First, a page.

Bond-related bills pending in the Virginia House of Delegates would limit toll increases on the Dulles Toll Road and would authorize the commonwealth, through authorities, to purchase and control the privately-owned Dulles Greenway.
Delegate J. Randal Minchew, a Republican from Leesburg, is the sponsor of a bill that would authorize Virginia to provide its moral obligation to back up to $500 million of bonds already issued by the Metropolitan Washington Airports Authority. Those bonds were sold to finance the extension of the Washington Metrorail's Silver Line extension to Dulles International Airport. But the use of toll road revenue to back them has proven highly controversial.
Under the terms of Minchew's bill, HB 1696, MWAA would make an annual request to the governor's office certifying an amount needed to meet debt service on the rail bonds. The governor would then take the amount to the General Assembly as part of his budget proposal, where the legislature would weigh whether to approve the spending. The debt would be a moral rather than an actual obligation.
"Nothing in this act or in any agreement entered into pursuant to this act shall be deemed to constitute a debt of the Commonwealth of Virginia or a pledge of the faith and credit of the commonwealth," the bill reads.
In return for the commonwealth's moral obligation backing of its bonds, MWAA would be required to submit any proposed toll rate increases to the commonwealth's State Corporation Commission for approval. The commission could have the power to limit toll increases.
Also pending is a bill that would authorize the commonwealth to purchase of the Dulles Greenway, a privately owned and operated asset of the Macquarie Group.
Delegate Joe May, a Republican from Loudoun County, is sponsoring two bills that would grant the commonwealth control of the approximately 14-mile Greenway.
HB 1979 would authorize the Commonwealth Transportation Board to issue municipal bonds to purchase the Greenway at a negotiated price. The debt incurred would be backed by the Greenway toll revenue, and the CTB would have the authority to set the toll rates.
Under his other bill, HB 1980, once the Greenway was acquired, the Dulles Greenway Authority would be created and would be governed by a board of 15 members drawn from the surrounding counties. The authority would be publicly funded and empowered to operate and maintain the road, but tolls collected on the Greenway would be deposited into the state treasury and toll-setting authority would remain with the Virginia Department of Transportation.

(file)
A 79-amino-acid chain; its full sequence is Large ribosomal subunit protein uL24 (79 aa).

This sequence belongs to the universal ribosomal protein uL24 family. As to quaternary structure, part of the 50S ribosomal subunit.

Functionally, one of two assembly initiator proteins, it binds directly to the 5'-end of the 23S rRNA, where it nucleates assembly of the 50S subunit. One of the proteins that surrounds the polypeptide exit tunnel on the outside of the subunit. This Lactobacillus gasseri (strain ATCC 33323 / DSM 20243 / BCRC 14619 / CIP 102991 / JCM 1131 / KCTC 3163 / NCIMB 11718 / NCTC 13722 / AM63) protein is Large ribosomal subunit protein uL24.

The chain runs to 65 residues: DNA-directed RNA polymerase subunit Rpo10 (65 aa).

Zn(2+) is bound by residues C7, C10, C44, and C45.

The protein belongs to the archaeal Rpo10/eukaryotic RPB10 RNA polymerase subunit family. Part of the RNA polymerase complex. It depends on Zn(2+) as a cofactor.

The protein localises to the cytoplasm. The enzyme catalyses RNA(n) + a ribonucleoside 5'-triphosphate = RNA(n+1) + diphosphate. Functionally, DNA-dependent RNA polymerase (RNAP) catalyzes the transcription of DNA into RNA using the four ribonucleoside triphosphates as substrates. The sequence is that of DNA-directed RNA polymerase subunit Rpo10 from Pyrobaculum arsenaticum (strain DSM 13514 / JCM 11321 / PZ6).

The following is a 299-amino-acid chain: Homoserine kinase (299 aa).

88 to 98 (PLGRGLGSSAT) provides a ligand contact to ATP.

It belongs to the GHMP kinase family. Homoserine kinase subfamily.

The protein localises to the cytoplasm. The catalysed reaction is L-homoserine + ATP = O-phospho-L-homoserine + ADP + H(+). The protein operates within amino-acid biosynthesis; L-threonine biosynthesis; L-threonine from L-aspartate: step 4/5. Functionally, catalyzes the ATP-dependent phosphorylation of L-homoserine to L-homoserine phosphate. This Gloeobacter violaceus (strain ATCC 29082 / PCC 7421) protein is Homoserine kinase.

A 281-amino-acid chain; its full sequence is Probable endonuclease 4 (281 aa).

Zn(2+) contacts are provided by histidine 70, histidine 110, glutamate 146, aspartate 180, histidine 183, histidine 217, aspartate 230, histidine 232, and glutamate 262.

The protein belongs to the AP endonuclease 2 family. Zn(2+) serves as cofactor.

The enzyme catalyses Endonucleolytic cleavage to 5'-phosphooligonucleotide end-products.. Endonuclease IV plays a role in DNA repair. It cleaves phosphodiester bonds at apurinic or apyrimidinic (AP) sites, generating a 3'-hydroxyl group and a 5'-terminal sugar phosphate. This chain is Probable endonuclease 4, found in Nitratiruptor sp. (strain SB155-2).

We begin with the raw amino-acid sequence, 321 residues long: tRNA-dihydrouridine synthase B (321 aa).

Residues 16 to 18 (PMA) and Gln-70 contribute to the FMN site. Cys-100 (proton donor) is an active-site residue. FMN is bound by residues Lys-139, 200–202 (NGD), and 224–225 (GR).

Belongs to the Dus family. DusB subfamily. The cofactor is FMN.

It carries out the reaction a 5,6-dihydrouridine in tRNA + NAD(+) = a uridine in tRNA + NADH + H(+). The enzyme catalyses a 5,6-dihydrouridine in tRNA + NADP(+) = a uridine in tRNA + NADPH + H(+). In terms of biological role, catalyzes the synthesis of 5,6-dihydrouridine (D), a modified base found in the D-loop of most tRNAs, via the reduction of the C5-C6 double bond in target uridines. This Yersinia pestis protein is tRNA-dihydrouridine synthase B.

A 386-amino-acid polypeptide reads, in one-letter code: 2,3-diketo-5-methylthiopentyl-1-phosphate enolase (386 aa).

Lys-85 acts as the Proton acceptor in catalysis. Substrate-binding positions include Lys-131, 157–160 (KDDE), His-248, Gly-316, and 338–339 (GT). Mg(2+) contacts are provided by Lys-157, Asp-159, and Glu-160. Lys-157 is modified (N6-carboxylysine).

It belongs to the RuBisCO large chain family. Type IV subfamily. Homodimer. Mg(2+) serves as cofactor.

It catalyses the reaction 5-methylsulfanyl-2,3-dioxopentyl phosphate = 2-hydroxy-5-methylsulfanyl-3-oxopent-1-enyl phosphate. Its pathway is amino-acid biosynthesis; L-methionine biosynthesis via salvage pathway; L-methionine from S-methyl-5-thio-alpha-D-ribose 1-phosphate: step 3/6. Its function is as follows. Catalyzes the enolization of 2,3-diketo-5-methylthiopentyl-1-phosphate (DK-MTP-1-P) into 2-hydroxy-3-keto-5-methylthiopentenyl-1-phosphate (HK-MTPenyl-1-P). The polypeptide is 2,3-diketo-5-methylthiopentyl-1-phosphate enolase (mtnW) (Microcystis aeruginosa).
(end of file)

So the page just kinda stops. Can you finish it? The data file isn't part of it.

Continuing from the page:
David LaRock, a local citizen involved in the debate over the bills, said he basically supports Minchew's bill but is concerned both about leaving the Dulles Toll Road in MWAA's hands after the authority has been wracked with scandal, and the potential outcome of a lawsuit over the tolls' legality and what that might mean for the commonwealth in a takeover. The lawsuit was filed by John Corr.
"If the [U.S. 4th Circuit Court of Appeals] decides in Corr v. MWAA that MWAA is not able to use Dulles Toll Road tolls to fund the rail project, how would that affect the loan that Minchew proposes?" LaRock asked.
LaRock, however, likes the fact that such a scheme might save toll road users money, since the BBB-rated MWAA bonds have been issued at an interest rate of 6%.
The proposals are set against a backdrop of debate over tolling's place in transportation finance. While state leaders like Virginia Transportation Secretary Sean Connaughton and think tanks like the Reason Foundation have recently argued that tolling must play a big role in road funding, federal lawmakers like Rep. Frank Wolf, R-Va. and Sen. Frank Lautenberg, D-N.J., have expressed concerns that tolls might be rising too high too fast. Last month, Wolf wrote to the State Corporation Commission urging it to curb toll increases on the Greenway. Residents in the area are "getting ripped off," he wrote.
All three bills have been referred to committees. The General Assembly is scheduled to be in session though February.